March 2, 2006
Thanks to some helpful comments from Ron Selter and some excellent old photographs from Bruce Orser, I've made some corrections in the Shibe Park diagrams, mostly in the 1909 and 1913 versions. Some of the new findings are interesting. It appears to me that the bleachers in left field ended about 50 feet from the center field corner, 30 feet more than Mr. Selter estimates. In one photo dated 1913, there is a low fence between those bleachers and the right field wall, which would account for the drop in distance from 515 to 502 feet given by Lowry for late 1909. I also used trigonometry to determine the distance to the outer wall in left field: it was 387 feet, nine feet further than the left field foul pole; the difference was due to the scoreboard, which I had not seen previously. A few questions remain, especially about the backstop distance in the early years, and exactly when the far ends of the lower deck were rebuilt, but much has been cleared up. I greatly appreciate the research assistance.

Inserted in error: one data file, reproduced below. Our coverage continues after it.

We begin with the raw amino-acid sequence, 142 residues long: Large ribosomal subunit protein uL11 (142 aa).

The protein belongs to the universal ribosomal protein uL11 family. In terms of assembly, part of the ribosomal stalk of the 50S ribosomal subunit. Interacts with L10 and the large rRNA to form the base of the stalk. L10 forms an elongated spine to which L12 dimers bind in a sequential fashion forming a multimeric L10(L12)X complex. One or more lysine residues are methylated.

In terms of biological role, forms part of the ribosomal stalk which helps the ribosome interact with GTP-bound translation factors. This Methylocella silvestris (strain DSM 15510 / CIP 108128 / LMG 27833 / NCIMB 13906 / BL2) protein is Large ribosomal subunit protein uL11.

D.C. Mayor Williams has submitted a plan that would provide $20 million in contingency funds in case the cost of constructing the Nationals' future home exceeds budgetary projections. The extra money comes from (expected) surplus in tax receipts over what is needed to pay interest costs to service the construction bonds. (Aren't those accountants amazing!?) Some Council members fear that the mere act of preparing for cost overruns will make cost overruns more likely; see Washington Post. Indeed, they have a point. In the public sector, there is no real incentive to hold down costs, so the only way to avoid cost overruns is for constituents to constantly scrutinize spending and demand accountability from their elected officials. Bor-ing! Monday is the deadline for Major League Baseball to accept or reject the stadium lease terms with the cost cap stipulated by the D.C. Council.